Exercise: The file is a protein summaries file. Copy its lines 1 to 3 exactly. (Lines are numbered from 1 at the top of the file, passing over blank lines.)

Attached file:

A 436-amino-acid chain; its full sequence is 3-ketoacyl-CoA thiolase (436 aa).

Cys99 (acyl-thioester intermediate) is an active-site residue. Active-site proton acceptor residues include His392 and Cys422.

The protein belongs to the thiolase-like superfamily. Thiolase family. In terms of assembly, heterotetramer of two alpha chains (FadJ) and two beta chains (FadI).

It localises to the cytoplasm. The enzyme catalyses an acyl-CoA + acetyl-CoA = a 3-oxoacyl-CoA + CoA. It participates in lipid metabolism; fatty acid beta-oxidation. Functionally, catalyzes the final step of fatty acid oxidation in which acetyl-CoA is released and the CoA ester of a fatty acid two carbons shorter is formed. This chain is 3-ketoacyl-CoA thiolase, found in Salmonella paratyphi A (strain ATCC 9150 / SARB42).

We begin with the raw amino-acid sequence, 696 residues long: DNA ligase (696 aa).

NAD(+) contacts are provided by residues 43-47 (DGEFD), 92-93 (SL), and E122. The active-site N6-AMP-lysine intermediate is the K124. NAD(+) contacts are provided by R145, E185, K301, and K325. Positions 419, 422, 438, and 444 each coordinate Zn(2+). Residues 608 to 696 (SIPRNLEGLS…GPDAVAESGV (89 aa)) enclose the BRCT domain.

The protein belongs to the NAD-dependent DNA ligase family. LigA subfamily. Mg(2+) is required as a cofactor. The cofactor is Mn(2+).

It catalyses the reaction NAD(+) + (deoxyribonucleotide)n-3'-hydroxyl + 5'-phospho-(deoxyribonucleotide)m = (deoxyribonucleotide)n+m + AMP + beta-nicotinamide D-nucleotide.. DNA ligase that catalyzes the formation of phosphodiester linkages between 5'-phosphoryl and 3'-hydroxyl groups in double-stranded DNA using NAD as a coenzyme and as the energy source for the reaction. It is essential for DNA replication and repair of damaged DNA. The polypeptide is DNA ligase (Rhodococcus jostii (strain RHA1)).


A 436-amino-acid chain; its full sequence is 3-ketoacyl-CoA thiolase (436 aa).

Cys99 (acyl-thioester intermediate) is an active-site residue. Active-site proton acceptor residues include His392 and Cys422.

The protein belongs to the thiolase-like superfamily. Thiolase family. In terms of assembly, heterotetramer of two alpha chains (FadJ) and two beta chains (FadI).